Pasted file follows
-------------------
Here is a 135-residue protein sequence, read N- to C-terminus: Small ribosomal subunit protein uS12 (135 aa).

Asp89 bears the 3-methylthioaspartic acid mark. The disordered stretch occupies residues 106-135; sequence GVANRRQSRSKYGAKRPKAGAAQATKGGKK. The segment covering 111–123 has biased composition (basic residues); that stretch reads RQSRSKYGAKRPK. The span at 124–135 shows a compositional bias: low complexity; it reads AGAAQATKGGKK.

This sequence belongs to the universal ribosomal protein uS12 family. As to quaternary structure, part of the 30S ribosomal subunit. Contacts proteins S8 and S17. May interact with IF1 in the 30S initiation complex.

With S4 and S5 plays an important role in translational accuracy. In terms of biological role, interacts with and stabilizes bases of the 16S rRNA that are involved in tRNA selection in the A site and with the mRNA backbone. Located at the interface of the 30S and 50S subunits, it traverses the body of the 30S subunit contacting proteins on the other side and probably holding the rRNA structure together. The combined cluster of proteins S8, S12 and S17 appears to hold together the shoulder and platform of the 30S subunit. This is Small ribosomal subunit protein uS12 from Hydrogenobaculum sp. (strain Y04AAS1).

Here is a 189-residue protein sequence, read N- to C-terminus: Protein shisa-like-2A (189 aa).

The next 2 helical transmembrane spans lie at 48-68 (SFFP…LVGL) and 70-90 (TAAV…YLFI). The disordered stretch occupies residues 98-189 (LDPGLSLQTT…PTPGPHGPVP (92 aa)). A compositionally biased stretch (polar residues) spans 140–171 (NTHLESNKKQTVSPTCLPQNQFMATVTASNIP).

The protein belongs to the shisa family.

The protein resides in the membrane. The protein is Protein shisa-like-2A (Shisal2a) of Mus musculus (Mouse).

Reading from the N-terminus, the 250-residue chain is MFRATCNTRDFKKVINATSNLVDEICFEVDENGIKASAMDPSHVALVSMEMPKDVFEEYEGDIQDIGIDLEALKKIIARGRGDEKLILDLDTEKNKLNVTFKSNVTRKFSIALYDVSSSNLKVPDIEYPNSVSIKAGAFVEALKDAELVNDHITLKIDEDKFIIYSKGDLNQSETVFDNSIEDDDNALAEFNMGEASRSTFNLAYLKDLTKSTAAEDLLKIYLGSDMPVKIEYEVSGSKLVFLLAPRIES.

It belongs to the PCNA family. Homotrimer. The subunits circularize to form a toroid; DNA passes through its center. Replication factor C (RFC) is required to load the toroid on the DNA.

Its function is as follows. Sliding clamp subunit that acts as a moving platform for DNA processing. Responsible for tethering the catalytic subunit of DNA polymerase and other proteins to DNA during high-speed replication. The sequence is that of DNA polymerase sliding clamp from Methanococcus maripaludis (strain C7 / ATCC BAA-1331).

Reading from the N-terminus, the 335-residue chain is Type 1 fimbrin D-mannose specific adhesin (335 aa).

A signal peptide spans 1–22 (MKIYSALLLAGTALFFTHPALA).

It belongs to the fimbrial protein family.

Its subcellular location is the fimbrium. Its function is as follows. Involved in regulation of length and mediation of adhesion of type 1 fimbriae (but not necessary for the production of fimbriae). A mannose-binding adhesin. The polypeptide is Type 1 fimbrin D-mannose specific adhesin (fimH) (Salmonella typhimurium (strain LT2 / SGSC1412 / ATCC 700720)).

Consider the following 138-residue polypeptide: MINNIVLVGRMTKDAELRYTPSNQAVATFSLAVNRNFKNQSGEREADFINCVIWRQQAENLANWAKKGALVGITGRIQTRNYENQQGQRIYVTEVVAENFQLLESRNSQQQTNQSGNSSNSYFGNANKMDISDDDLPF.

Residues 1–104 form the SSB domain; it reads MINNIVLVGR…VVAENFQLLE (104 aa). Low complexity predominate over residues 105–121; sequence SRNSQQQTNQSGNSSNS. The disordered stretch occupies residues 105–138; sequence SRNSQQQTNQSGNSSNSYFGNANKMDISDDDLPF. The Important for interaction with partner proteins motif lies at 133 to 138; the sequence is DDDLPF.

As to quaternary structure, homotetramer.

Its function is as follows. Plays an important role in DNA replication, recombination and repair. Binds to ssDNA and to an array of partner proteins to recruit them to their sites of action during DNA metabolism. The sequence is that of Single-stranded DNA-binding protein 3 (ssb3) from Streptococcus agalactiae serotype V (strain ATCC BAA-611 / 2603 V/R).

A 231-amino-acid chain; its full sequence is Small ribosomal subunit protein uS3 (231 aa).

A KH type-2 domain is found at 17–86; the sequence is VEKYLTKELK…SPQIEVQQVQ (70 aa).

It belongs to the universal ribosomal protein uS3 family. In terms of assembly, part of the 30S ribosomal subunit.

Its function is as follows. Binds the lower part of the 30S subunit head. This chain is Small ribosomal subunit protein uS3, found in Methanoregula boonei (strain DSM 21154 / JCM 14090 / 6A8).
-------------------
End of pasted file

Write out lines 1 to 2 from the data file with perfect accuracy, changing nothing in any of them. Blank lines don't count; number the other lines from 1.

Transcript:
Here is a 135-residue protein sequence, read N- to C-terminus: Small ribosomal subunit protein uS12 (135 aa).

Asp89 bears the 3-methylthioaspartic acid mark. The disordered stretch occupies residues 106-135; sequence GVANRRQSRSKYGAKRPKAGAAQATKGGKK. The segment covering 111–123 has biased composition (basic residues); that stretch reads RQSRSKYGAKRPK. The span at 124–135 shows a compositional bias: low complexity; it reads AGAAQATKGGKK.